The characters on Lifetime’s Unreal are constantly debating what makes good drama. It’s the key to the show, a peek inside the sausage factory that spits out candy-coated facsimiles of all-American romance. And when it’s great, Unreal is to reality what The Larry Sanders Show is to talk. It methodically punctures the image its subjects manufacture — the affable celebrity, the dashing Prince Charming — while also creating an image of its own: the messy, venal, ridiculously compelling workplace. This is a high bar: What happens if the show falls short of its own standards? Halfway through its second season, last year’s critical dark horse is starting to answer that question.
Because this year, Unreal is overcrowded. Stories doomed from the outset play out side-by-side with stories that could be great, if only they had room to breathe. After a breakneck freshman run, the stress of fitting two full series into one — the drama of Everlasting and the drama that goes into generating it — is starting to show.
Producers Rachel (Shiri Appleby) and Quinn (Constance Zimmer) are to Unreal what the suitor and his “wifeys” are to their show-within-a-show, Everlasting. They’re the heroes, the villains, and the conflict all in one, and Unreal lives or dies on their simultaneous alliance, mentorship, rivalry, and romance. To this, Unreal has piled on a stable of subplots the size of Everlasting’s jewel-toned harem. Last year, the suitor and Rachel’s love interest were one and the same; this season splits the roles between Darius (B.J. Britt), an NFL quarterback and the first black suitor in either real or fake Bachelor history, and a new showrunner who appeals to Rachel’s Vassar-educated, feminist-tee-wearing side. That’s just the beginning: Chet (Craig Bierko), Everlasting’s creator and Quinn’s very recent ex, discovers his inner men’s rights activist and finds himself in custody battles for his newborn son and the show; a Black Lives Matter activist teams up with a disgruntled producer to game the system; and Rachel’s ex sticks around to … whine. Last night, Unreal introduced yet another behind-the-scenes figure, a media tycoon with an interest in his newly acquired network’s hit show. The fight for Everlasting is getting Five Kings–level convoluted.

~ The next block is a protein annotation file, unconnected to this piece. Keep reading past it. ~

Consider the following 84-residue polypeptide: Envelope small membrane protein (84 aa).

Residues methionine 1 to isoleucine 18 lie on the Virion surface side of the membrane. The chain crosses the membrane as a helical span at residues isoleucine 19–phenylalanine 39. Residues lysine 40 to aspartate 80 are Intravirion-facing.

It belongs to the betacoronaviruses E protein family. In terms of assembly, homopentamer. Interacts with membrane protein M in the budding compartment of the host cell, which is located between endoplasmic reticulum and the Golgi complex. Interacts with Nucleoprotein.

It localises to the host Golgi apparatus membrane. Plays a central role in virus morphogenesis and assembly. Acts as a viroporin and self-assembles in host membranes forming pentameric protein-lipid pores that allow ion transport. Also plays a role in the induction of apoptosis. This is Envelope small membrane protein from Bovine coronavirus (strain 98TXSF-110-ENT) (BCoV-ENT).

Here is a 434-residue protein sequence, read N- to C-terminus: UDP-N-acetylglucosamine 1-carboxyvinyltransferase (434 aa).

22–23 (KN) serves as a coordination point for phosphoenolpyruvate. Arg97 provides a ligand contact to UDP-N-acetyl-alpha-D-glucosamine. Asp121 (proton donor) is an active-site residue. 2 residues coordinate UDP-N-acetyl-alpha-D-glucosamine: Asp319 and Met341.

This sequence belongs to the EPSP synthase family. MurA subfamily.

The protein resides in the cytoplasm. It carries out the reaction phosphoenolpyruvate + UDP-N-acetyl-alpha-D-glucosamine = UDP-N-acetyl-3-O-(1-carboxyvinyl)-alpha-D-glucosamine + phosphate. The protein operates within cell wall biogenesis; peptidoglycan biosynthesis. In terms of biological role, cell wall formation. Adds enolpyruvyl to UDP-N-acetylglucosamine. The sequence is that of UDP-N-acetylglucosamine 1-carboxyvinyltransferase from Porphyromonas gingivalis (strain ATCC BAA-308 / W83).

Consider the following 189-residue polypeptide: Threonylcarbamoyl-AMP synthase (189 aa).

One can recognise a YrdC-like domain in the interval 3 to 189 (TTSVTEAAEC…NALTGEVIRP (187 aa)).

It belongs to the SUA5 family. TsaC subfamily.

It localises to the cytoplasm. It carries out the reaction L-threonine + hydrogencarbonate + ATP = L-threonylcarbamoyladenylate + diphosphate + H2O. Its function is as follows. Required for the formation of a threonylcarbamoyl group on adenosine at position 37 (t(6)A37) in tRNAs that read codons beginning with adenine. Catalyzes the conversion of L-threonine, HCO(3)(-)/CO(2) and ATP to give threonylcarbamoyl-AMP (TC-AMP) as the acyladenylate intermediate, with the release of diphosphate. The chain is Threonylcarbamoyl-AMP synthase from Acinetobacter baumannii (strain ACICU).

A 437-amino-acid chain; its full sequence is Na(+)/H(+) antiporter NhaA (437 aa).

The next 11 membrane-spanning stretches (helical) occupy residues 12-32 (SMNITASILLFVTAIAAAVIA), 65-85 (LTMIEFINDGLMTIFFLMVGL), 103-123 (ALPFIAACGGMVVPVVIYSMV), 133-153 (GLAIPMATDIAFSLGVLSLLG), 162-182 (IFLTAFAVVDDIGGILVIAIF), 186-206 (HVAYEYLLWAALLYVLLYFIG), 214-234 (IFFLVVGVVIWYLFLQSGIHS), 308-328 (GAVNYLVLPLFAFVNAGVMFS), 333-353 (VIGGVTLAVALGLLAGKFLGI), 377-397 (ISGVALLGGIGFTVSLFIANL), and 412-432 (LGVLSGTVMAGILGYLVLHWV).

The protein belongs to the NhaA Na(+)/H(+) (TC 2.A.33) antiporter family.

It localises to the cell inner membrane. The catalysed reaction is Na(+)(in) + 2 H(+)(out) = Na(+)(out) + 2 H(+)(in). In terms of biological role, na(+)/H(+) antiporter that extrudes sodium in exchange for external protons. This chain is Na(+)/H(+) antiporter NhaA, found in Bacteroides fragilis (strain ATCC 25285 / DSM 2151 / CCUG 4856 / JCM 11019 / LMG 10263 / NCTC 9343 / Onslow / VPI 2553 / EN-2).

Chet, in particular, veers way too close to camp for a show that wants to be the ice water thrown in the face of a Bachelor-drunk public. Expecting us to believe his T&A remake Everblasting would ever make it past the “Hey, I want to mess with the formula that’s made us all millionaires” stage of the pitch meeting turns the show into a live-action cartoon. And if Chet represents what we’d like to see less of (or hopefully none of, after he lands in jail for kidnapping his own child), Darius represents what he’s been squeezing out. Unreal’s always been at its most blistering when it comes to race; a producer’s flat declaration that the audience can’t see a black girl first because black girls can’t be wifeys was its very first icicle to the heart. So the news that Season 2 would feature a black suitor, announced months before even the premiere date itself, was met with near-universal excitement. And parts of Darius’s character bear that out: He’s a black quarterback, a position with a complicated history in the NFL, who goes on Everlasting to recover from a heavily racialized publicity scandal. But Unreal has largely dropped this angle in favor of a bland subplot about a playing injury Darius is determined to keep hidden long enough to secure a sportscasting gig. (His decision to send the activist home, albeit after an emotional conversation about her beliefs and his persona, felt like a nail in the thematic coffin.)
The real stars of the show, meanwhile, remain sharp as ever. Quinn and Rachel are now at each other’s throats once again, bringing out the worst in both of them. The more Rachel fights for control of a show she supposedly can’t stand, the more obvious her hypocrisy; the dirtier Quinn fights back, the more of a monster she becomes. And the deeper Unreal sinks into its twisted leads, the deeper it lays into the show at the center — the show, again, that’s based on one that so many of us watch each week. It’s no coincidence that the best scene of the season thus far has Rachel coaching a younger producer into using a contestant’s dead fiancé to break her down on camera. Everlasting has poisoned Rachel, and now she’s passing on the disease.
Heading into the back half of the season, there’s reason to believe Unreal can pull out of a textbook sophomore slump — just last year, the show threatened to jump the shark before it’d even found its footing, only for the finale to neatly stick the landing. The good news: The dark heart of Unreal is still beating. It’s just buried under some unnecessary frills. And just like Everlasting’s contestants, those can always be cut.